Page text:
DUSHANBE, February 27, 2011, Asia-Plus -- A report “Avoiding Water Wars: Water Scarcity and Central Asia’s Growing Importance for Stability in Afghanistan and Pakistan” to the members of the U.S. Senate Committee on Foreign Relations notes that the proposed Roghun Dam on the Vakhsh River in southern Tajikistan is relevant because of its potential effects on energy security for Tajikistan and on water availability for Uzbekistan.

According to the report, the collapse of the Soviet Union drastically weakened water management in the Central Asian region that may lead to instability in the region.

The report, in particular, notes that the U.S. approach walks a fine line with respect to water issues and must be tailored to reflect the realities of water politics in Central and South Asia.  While the focus of the United States is appropriately directed toward Afghanistan and Pakistan, it is important to recognize that our water-related activities in the region are almost exclusively confined within the borders of these two countries.  “We pay too little attention to the waters shared by their Indian and Central Asian neighbors—Uzbekistan, Tajikistan, Kazakhstan, Kyrgyzstan, and Turkmenistan. For example, in 2009 the United States provided approximately $46.8 million in assistance for water-related activities to Afghanistan and Pakistan compared with $3.7 million shared among all five Central Asian countries for these efforts.”

“Providing the right support can have a tremendous stabilizing influence, but providing the wrong support can spell disaster by agitating neighboring countries. By neglecting the interconnectivity of water issues between Central and South Asia, the U.S. approach could exacerbate regional tensions,” said the report.  “Our activities should be carefully calibrated to address a broad range of needs and encourage reluctant state actors to come to the negotiating table.”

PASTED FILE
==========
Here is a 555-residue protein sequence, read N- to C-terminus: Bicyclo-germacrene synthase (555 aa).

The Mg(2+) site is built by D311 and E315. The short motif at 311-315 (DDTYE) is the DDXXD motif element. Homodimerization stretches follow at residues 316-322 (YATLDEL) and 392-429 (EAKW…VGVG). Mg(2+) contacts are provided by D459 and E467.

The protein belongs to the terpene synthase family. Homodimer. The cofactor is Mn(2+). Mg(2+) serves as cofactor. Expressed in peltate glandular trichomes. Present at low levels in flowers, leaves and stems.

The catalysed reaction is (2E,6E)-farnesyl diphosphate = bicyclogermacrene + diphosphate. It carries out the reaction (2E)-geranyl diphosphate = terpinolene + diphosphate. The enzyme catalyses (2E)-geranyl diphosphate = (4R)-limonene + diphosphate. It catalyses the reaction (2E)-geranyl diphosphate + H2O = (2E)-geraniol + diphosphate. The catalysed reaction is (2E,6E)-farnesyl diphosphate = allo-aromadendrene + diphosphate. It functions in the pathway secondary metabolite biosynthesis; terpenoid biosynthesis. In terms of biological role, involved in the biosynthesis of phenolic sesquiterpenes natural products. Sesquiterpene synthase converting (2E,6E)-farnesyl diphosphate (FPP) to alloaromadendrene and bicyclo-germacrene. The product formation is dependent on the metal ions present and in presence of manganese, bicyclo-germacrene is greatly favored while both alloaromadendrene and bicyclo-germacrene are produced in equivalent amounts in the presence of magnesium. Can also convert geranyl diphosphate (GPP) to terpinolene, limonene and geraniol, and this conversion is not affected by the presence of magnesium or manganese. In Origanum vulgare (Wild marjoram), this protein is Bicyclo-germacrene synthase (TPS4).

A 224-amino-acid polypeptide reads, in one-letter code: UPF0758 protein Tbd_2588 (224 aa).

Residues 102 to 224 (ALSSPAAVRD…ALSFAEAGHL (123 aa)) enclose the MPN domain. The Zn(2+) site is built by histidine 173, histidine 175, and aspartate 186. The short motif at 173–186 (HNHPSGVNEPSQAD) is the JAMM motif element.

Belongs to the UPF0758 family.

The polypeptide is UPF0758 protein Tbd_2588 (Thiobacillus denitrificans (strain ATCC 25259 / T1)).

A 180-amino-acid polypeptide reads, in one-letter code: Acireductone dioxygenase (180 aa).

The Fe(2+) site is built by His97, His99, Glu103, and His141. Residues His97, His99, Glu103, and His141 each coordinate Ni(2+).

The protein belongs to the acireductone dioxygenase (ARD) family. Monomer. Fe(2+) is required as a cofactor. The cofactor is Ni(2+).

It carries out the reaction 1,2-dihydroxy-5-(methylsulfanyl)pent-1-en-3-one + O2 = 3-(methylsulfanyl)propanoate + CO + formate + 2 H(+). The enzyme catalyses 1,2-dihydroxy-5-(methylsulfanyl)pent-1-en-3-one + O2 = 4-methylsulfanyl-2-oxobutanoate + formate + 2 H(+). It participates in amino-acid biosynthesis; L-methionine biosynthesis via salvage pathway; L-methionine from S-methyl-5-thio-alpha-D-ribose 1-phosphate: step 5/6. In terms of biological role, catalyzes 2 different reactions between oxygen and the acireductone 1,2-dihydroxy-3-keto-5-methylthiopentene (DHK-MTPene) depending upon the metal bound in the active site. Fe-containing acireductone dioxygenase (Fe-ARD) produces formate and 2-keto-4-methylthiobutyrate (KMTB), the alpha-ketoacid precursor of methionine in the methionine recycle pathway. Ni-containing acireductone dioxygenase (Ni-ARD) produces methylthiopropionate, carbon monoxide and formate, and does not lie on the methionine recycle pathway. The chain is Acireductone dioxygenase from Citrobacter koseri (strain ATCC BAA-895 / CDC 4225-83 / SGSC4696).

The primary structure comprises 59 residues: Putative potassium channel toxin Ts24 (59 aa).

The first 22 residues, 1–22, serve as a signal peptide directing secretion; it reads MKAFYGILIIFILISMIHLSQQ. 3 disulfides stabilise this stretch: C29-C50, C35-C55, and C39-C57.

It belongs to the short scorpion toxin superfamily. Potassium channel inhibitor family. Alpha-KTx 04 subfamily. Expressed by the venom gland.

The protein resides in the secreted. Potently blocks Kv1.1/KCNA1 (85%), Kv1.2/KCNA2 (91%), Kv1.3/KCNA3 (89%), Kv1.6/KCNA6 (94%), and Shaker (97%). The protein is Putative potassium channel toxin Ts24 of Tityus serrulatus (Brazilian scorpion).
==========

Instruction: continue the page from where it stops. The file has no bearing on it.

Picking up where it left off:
According to the report, when staff traveled to Central Asia, they observed that key water-dependent neighbors, such as Tajikistan and Uzbekistan, lack a common baseline from which to begin discussions over water use.  In both countries, government officials agreed that climate change and water use for energy or agriculture could have a significant effect on water supply, but they lacked sufficient resources to meet their research needs.  “In addition, tensions between these two countries continue to escalate as plans to build the Roghun Dam move forward without any common baseline for what the impacts of the dam are on water flow.  Although the Tajik Government claims that the dam will have only a minimal impact on river flows into Uzbekistan, the Uzbek Government disagrees.  According to the facts, as both countries see them, they each have compelling reasons to support or oppose this dam.”

The report says the United States can help create space for regional and bilateral negotiations on water by reducing the pressure on shared water resources.  “This means recognizing that countries in this region cannot simply engineer their way out of growing water scarcity, but should begin managing water resources more effectively.  In fact, many experts agree that these countries must start shifting their focus from increasing the supply of water to decreasing the demand for it.  Supporting improved demand management is at its core a type of conflict management.”